According to the McKinsey Report, the driving force of India’s growth is rapid urbanization, a rising middle class, which is expected to grow to 89 million households by 2025, and an increased consumer spending. India’s progress towards economic growth stems from steps undertaken after the 1991 fiscal crisis when it introduced structural reforms in the fields of industry, trade and public sector for macroeconomic stabilization. As a result of introducing such reforms India’s economy became more market- and service-oriented, encouraging the role of private and foreign investment. These liberal economic reforms have contributed widely to the country’s growth as one of the major economic forces in Asia.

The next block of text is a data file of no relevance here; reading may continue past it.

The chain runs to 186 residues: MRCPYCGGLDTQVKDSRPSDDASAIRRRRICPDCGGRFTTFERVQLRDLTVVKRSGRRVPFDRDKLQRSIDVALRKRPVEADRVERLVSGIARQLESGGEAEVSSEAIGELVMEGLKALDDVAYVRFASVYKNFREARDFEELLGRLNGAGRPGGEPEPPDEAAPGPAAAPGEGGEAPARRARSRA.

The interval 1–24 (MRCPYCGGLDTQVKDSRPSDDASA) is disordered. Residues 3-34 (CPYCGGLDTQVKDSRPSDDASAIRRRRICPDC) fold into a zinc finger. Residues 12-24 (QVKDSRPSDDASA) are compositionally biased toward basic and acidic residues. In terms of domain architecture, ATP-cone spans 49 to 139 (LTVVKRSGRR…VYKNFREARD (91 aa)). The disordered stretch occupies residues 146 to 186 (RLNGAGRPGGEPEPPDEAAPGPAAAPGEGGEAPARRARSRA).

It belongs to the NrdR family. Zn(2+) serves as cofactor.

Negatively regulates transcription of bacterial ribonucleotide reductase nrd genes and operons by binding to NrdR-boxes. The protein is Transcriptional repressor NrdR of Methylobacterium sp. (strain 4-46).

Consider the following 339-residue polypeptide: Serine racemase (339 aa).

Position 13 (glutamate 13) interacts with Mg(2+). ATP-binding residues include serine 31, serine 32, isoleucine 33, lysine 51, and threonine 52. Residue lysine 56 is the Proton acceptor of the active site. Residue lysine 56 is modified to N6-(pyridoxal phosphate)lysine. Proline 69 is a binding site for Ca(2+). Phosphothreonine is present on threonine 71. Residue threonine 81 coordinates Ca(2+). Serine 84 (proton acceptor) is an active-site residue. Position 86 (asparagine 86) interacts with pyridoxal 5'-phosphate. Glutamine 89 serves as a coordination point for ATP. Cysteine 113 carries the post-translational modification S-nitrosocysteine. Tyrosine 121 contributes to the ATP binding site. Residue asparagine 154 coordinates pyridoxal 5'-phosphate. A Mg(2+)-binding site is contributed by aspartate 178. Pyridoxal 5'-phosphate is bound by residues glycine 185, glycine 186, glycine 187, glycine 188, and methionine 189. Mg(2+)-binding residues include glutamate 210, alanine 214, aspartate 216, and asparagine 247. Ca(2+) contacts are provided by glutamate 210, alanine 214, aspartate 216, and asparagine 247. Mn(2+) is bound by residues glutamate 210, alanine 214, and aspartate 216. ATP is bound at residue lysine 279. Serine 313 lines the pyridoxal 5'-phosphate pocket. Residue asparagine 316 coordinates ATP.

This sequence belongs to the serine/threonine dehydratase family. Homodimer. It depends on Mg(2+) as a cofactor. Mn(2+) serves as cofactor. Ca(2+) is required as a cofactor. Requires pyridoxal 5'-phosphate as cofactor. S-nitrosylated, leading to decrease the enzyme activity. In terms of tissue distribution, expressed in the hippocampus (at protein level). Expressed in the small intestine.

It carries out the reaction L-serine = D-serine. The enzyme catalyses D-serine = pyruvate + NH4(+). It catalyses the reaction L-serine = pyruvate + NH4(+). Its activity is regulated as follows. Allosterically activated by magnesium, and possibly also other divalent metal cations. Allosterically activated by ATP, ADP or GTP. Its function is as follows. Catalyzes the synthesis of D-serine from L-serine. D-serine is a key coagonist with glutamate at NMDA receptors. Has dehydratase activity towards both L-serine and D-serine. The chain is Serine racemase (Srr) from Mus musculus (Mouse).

However, in 2016 the current government headed by Prime Minister Narendra Modi announced the sudden devaluation and a withdrawal of the high-value currency notes with the objective of curtailing the monetary corruption in the country. On November 8 of the same year Modi announced the withdrawal of the INR 500 and INR 1000 banknotes from the market as a legal tender. At that time, Modi had outlined three broad objectives to fight black money, corruption and terror funding – a move that received mixed reactions from different sections of society. The common man went through hardships in the short term as cash went out of circulation from the system. Later in its annual report of 2017-2018, the Reserve Bank of India mentioned that 99.30% of demonetized currency notes of INR 500 and INR 1000 returned to the bank which was worth INR 15,310.73 billion/ US $ 222 Billion out of INR 15,417.93 billion/ US $ 224 billion in circulation at the market during the time of announcement. Moreover, demonetisation has also impacted the GDP growth of the nation for two quarters between November 2016 to May 2017, dropping to 6.7% from 7.2 %, but was revived to 7.7% GDP growth in the fourth quarter of 2018.